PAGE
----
First Volga-Dnepr AN-124 back in the air

By Damian Brett

Volga-Dnepr has re-introduced its first AN-124 back into service after the carrier took the decision to temporarily ground the aircraft on safety grounds.

On December 29, the Russian airline said that the first of its 12 AN-124s was back in action following the completion of technical checks and execution of service directives.

The return of the remaining aircraft will be incremental, Volga-Dnepr said.

Volga-Dnepr Group chief commercial officer Konstantin Vekshin said: “It appears that we have been able to re-start our AN-124-100 operations before the end of this year.

“We are in the process of diligent execution of the service directives, the technical checks are on the right track. As expected, our first AN-124-100 is back in the air again.

“The ultimate return will be incremental and we will still take our time to follow the guidelines reflected in the service directives.”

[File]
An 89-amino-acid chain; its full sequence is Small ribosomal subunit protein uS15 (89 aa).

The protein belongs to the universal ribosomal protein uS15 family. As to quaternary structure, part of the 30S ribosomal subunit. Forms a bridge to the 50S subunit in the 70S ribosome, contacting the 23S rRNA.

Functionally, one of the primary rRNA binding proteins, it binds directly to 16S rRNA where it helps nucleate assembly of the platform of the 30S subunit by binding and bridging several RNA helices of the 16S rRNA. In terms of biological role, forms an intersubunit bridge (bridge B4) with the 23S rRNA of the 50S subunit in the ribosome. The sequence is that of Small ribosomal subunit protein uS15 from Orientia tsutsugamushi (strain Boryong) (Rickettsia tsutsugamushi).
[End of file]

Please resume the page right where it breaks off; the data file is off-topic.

The company will be discussing the return to service and availability of its AN-124s with its customers individually and will keep the market informed about the situation.

According to Flight Radar 24, RA-82077 has conducted three flights since December 26: Leipzig-Shanghai; Shanghai-Moscow; and Moscow-Riga. The last flight took place on December 28.

The Volga-Dnepr Group took the decision to ground its 12 AN-124s in November on safety grounds after one of its aircraft was forced to make an emergency landing at Tolmachevo Airport in Novosibirsk, Russia.

On November 13, the AN-124 suffered an uncontained engine fan disk failure of series D-18T, which resulted in engine failure and the loss of control systems. The incident did not result in any loss of life.

Following the incident, the carrier said its AN-124 fleet would remain grounded until an investigation by the Federal Agency for Air Transport, which seeks to identify the cause of the  “aviation incident” on November 13, is complete.

Commenting on the incident at the time, the carrier said: “On November 13, 2020, soon after take-off, the airplane suffered the uncontained engine fan disk failure of series D-18T, which resulted in engine failure and the loss of control systems.

“Carrying 84 tonnes of cargo with full fuel tanks, suffering engine failure and loss of control elements, the crew managed to avert the disaster, make a 180-degree landing.”

Images of the damaged aircraft, taken on November 13, can be seen at SimpleFlying.com.

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